A joint Fermilab/SLAC publication

Exotic particle of the day: the stringball

02/13/10

Today at the American Physical Society meeting in Washington, DC, Ayana Arce from Duke University spoke about prospects for discovering new physics at the Large Hadron Collider. Among the many theoretically proposed exotica she discussed, the most fun name goes to the stringball. It looks like a mini black hole but it involves what she described as “a democratic decay to a large number of objects per event.” That statement takes a bit of unpacking to understand, but here’s how a stringball could behave in a snapshot:

Imagine a small black hole. The black hole evaporates away through Hawking radiation, getting smaller over time. String theory suggests that when the black hole gets to some critically small size, it transforms into highly excited vibrating string state, which can then disintegrate into a burst of massless radiation. That radiation would appear as jets of particles coming out in every direction in an LHC detector such as ATLAS or CMS.

If stringballs exist, there is a good chance that the LHC could see them when it ramps up its energy and collects sufficient data. As a bonus, the characteristics of a stringball would be determined by any extra dimensions that might exist. It’s a long shot to discover, but it’s a curious example of the exotica that could be created by the Large Hadron Collider.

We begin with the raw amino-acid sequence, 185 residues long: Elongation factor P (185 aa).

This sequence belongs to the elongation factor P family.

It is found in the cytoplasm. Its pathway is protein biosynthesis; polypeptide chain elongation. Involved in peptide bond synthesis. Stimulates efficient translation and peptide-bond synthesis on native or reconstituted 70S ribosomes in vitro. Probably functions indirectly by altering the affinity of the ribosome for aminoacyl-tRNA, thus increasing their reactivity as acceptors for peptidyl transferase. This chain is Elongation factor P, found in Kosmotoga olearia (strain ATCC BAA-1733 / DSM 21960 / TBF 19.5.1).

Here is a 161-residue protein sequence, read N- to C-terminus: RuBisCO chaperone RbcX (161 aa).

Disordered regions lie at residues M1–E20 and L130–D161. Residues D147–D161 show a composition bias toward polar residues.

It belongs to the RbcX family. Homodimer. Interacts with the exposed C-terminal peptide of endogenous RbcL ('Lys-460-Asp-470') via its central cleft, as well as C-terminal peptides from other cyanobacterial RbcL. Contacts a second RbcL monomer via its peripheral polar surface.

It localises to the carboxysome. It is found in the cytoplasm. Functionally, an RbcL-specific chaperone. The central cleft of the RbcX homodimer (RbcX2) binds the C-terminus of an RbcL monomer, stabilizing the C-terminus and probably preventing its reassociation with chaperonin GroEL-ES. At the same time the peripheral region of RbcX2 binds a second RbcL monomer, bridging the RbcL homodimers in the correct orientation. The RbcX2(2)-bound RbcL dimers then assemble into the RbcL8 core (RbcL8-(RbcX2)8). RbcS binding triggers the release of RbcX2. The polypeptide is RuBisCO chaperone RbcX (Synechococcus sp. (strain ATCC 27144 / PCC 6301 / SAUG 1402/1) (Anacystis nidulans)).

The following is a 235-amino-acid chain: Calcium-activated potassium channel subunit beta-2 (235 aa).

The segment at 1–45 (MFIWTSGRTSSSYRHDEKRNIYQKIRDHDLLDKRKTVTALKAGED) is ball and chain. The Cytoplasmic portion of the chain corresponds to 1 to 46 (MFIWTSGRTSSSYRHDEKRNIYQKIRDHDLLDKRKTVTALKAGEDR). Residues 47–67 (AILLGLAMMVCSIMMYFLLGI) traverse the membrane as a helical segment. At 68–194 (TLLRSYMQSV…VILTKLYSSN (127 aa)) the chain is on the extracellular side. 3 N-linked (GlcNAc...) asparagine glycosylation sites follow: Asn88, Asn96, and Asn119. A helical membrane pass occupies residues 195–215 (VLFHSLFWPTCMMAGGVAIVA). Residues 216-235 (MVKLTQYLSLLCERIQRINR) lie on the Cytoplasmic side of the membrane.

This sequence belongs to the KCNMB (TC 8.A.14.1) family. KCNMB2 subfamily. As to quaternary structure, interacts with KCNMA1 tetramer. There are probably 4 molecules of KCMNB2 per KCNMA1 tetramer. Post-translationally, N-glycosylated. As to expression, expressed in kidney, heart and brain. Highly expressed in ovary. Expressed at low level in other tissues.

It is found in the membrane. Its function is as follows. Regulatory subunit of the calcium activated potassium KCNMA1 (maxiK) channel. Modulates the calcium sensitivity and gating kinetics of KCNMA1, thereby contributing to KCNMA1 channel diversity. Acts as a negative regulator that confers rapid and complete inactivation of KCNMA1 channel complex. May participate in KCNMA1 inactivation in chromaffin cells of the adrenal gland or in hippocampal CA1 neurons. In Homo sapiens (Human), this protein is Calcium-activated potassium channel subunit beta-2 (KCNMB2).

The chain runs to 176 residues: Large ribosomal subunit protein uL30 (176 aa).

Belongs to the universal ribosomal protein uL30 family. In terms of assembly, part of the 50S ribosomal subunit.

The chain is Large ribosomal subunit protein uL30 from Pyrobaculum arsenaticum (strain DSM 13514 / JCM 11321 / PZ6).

Latest news articles

08/19/16
IBT

The exotic five-quark particle detected by CERN’s LHCb Experiment is here to stay.

08/19/16
CERN

The LHC has reached this year’s target of 2200 proton bunches in each of its particle beams.

08/12/16
Nature

Excitement rises over chance of new physics from particle-du-jour.

08/10/16

Dark matter hopes dwindle with X-ray signal

A previously detected, anomalously large X-ray signal is absent in new Hitomi satellite data, setting tighter limits for a dark matter interpretation.